The Role Interest Rates Play in Consumer Debt

A calculator sits next to a percent sign
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Interest rates are a big factor when it comes to debt, especially when you’re repaying your debt. Your interest rate makes the difference in several months, and several thousand dollars of debt pay off. The interest rate is a percentage charged on the money you borrow.

On loans, interest is sometimes added to the loan upfront based on the interest rate, loan amount, and repayment period. In these cases, interest is built into your loan payoff. Since loans have a fixed payment amount that includes interest charges, you know upfront just how long it will take to pay back that long—as long as you make your payments on time, of course.

With credit cards, interest in the form of a finance charge is added to your balance monthly until you pay off the balance unless you pay the balance in full before the grace period expires. The higher your interest rate, the higher your finance charges will be. When you’re trying to pay off your debt, higher interest rates hurt you because much of your payment goes toward the finance charge.

The chart below visualizes a scenario in which you would have $20,000 in debt, paying $400 monthly. It explores two scenarios, in which the first annual percentage rate (APR) is 10%, and the second APR is 20%.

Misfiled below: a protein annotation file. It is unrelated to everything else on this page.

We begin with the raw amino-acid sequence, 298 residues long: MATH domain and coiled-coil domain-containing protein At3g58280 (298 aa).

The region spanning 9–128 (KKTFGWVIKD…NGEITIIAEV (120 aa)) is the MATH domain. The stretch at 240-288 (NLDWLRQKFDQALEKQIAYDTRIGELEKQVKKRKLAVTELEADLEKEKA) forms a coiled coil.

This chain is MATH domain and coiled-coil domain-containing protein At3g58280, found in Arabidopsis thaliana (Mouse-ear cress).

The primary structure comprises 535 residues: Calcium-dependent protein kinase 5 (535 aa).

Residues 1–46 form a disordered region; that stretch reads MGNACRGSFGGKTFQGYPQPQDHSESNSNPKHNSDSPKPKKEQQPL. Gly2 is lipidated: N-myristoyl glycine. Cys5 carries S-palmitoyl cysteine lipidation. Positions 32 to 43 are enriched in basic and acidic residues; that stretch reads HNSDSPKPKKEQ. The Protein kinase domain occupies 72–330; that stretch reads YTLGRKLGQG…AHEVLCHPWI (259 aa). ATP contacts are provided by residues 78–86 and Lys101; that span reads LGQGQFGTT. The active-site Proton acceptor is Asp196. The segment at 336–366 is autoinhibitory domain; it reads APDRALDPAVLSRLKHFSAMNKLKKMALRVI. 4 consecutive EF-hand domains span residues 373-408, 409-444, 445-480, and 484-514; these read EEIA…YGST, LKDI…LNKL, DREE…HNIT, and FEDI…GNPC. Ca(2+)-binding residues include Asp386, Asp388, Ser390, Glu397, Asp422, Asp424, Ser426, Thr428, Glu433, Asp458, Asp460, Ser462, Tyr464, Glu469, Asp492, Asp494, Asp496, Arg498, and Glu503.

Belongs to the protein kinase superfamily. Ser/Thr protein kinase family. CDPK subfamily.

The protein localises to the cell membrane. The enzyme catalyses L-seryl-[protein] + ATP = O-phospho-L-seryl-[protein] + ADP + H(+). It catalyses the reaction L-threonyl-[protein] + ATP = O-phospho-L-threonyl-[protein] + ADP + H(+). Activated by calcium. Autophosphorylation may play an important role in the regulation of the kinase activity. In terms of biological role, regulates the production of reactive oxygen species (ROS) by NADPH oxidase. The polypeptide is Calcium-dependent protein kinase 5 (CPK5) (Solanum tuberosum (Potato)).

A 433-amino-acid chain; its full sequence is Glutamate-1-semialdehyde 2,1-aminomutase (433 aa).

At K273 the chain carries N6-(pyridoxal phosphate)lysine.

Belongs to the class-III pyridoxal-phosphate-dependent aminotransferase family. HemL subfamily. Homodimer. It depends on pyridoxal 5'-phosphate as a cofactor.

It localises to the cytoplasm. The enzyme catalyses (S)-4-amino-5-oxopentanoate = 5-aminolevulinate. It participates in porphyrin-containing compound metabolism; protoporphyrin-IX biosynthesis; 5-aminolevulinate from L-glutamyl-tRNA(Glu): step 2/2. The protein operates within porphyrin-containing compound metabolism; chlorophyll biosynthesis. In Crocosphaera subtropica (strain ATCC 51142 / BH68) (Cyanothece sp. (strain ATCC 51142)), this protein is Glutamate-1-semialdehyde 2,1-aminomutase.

Interest Rate Example

The finance charge on a $20,000 balance at 10% APR would be $167. With a payment of $400, about $233 goes toward reducing your balance; the rest is applied to the interest.

If that same balance had an APR of 20%, the finance charge would be $333. With the same $400 payment, your balance would only go down by $66. Since your balance is only decreasing by a little bit every month, it will take much longer to pay off your debt.

In the first example of $20K at 10% APR, it would take just under 5 ½ years to pay off your debt if you consistently make $400 monthly payments. However, at a 20% annual percentage rate, it would take you a little more than nine years to pay off the balance completely. This timeframe is assuming your interest rate doesn’t go up, you don’t make any additional charges, have any fees added, and you continue to make the same monthly payment each month.

How Much Interest Do You Ultimately Pay

In the first example, you’ll pay $5,980 in interest by the time you pay off the balance. In the second example, at a 20% interest rate, you would pay significantly more—$23,360.

The only way to save money on interest is to significantly increase your monthly payment—to $820 per month—or to get your credit card issuer to lower your interest rate. The bright side of the increased payment is that you could pay off the balance in less than three years with that payment, even with the higher interest rate.

Getting a Lower Interest Rate

Convincing your credit card issuers to reduce your interest rate isn’t always easy, especially if you don’t have the credit history to qualify for a lower interest rate elsewhere. But there’s some good news: if your interest rate increased because you were 60 days late on a credit card payment, the credit card issuer has to lower your rate after six consecutive timely payments. Even if you’re less than hopeful about getting your interest rate increased, it’s worth a try. And if your credit card issuer turns you down this time, try again in about six months.